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    Effects of 24 Months of Treatment With Romosozumab Followed by 12 Months of Denosumab or Placebo in Postmenopausal Women With Low Bone Mineral Density: A Randomized, Double-Blind, Phase 2, Parallel Group Study. McClung Michael R,Brown Jacques P,Diez-Perez Adolfo,Resch Heinrich,Caminis John,Meisner Paul,Bolognese Michael A,Goemaere Stefan,Bone Henry G,Zanchetta Jose R,Maddox Judy,Bray Sarah,Grauer Andreas Journal of bone and mineral research : the official journal of the American Society for Bone and Mineral Research Over 12 months, romosozumab increased bone formation and decreased bone resorption, resulting in increased bone mineral density (BMD) in postmenopausal women with low BMD (NCT00896532). Herein, we report the study extension evaluating 24 months of treatment with romosozumab, discontinuation of romosozumab, alendronate followed by romosozumab, and romosozumab followed by denosumab. Postmenopausal women aged 55 to 85 years with a lumbar spine (LS), total hip (TH), or femoral neck T-score ≤-2.0 and ≥-3.5 were enrolled and randomly assigned to placebo, one of five romosozumab regimens (70 mg, 140 mg, 210 mg monthly [QM]; 140 mg Q3M; 210 mg Q3M) for 24 months, or open-label alendronate for 12 months followed by romosozumab 140 mg QM for 12 months. Eligible participants were then rerandomized 1:1 within original treatment groups to placebo or denosumab 60 mg Q6M for an additional 12 months. Percentage change from baseline in BMD and bone turnover markers (BTMs) at months 24 and 36 and safety were evaluated. Of 364 participants initially randomized to romosozumab, placebo, or alendronate, 315 completed 24 months of treatment and 248 completed the extension. Romosozumab markedly increased LS and TH BMD through month 24, with largest gains observed with romosozumab 210 mg QM (LS = 15.1%; TH = 5.4%). Women receiving romosozumab who transitioned to denosumab continued to accrue BMD, whereas BMD returned toward pretreatment levels with placebo. With romosozumab 210 mg QM, bone formation marker P1NP initially increased after treatment initiation and gradually decreased to below baseline by month 12, remaining below baseline through month 24; bone resorption marker β-CTX rapidly decreased after treatment, remaining below baseline through month 24. Transition to denosumab further decreased both BTMs, whereas after transition to placebo, P1NP returned to baseline and β-CTX increased above baseline. Adverse events were balanced between treatment groups through month 36. These data suggest that treatment effects of romosozumab are reversible upon discontinuation and further augmented by denosumab. © 2018 The Authors Journal of Bone and Mineral Research published by Wiley Periodicals, Inc. 10.1002/jbmr.3452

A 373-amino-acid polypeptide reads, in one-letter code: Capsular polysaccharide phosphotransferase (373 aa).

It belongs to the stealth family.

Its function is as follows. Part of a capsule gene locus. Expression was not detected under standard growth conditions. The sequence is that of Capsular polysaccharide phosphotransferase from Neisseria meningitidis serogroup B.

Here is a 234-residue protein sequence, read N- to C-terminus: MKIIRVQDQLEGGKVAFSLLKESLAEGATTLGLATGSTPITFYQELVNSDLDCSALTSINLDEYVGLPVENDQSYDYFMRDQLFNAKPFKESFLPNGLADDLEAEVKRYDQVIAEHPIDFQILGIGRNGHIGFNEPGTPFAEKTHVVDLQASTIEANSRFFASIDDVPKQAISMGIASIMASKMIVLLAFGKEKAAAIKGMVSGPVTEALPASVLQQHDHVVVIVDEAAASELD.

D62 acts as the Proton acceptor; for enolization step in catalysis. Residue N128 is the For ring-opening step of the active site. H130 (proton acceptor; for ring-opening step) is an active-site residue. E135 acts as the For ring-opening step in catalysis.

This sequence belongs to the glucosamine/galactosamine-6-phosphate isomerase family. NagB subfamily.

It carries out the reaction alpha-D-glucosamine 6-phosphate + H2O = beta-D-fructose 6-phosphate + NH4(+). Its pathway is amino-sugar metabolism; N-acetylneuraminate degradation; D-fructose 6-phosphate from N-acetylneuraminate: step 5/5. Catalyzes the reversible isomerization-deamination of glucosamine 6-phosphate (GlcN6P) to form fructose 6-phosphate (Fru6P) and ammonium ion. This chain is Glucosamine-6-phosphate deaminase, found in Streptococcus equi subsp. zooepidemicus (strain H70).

One Year of Romosozumab Followed by Two Years of Denosumab Maintains Fracture Risk Reductions: Results of the FRAME Extension Study. Lewiecki E Michael,Dinavahi Rajani V,Lazaretti-Castro Marise,Ebeling Peter R,Adachi Jonathan D,Miyauchi Akimitsu,Gielen Evelien,Milmont Cassandra E,Libanati Cesar,Grauer Andreas Journal of bone and mineral research : the official journal of the American Society for Bone and Mineral Research Romosozumab, a humanized monoclonal antibody that binds and inhibits sclerostin, has the dual effect of increasing bone formation and decreasing bone resorption. As previously reported in the pivotal FRActure study in postmenopausal woMen with ostEoporosis (FRAME), women with a T-score of ≤ -2.5 at the total hip or femoral neck received subcutaneous placebo or romosozumab once monthly for 12 months, followed by open-label subcutaneous denosumab every 6 months for an additional 12 months. Upon completion of the 24-month primary analysis period, eligible women entered the extension phase and received denosumab for an additional 12 months. Here, we report the final analysis results through 36 months, including efficacy assessments of new vertebral, clinical, and nonvertebral fracture; bone mineral density (BMD); and safety assessments. Of 7180 women enrolled, 5743 (80%) completed the 36-month study (2851 romosozumab-to-denosumab; 2892 placebo-to-denosumab). Through 36 months, fracture risk was reduced in subjects receiving romosozumab versus placebo for 12 months followed by 24 months of denosumab for both groups: new vertebral fracture (relative risk reduction [RRR], 66%; incidence, 1.0% versus 2.8%; p < 0.001), clinical fracture (RRR, 27%; incidence, 4.0% versus 5.5%; p = 0.004), and nonvertebral fracture (RRR, 21%; incidence, 3.9% versus 4.9%; p = 0.039). BMD continued to increase for the 2 years with denosumab treatment in both arms. The substantial difference in BMD achieved through 12 months of romosozumab treatment versus placebo was maintained through the follow-up period when both treatment arms received denosumab. Subject incidence of adverse events, including positively adjudicated serious cardiovascular adverse events, were overall balanced between groups. In conclusion, in postmenopausal women with osteoporosis, 12 months of romosozumab led to persistent fracture reduction benefit and ongoing BMD gains when followed by 24 months of denosumab. The sequence of romosozumab followed by denosumab may be a promising regimen for the treatment of osteoporosis. © 2018 American Society for Bone and Mineral Research. 10.1002/jbmr.3622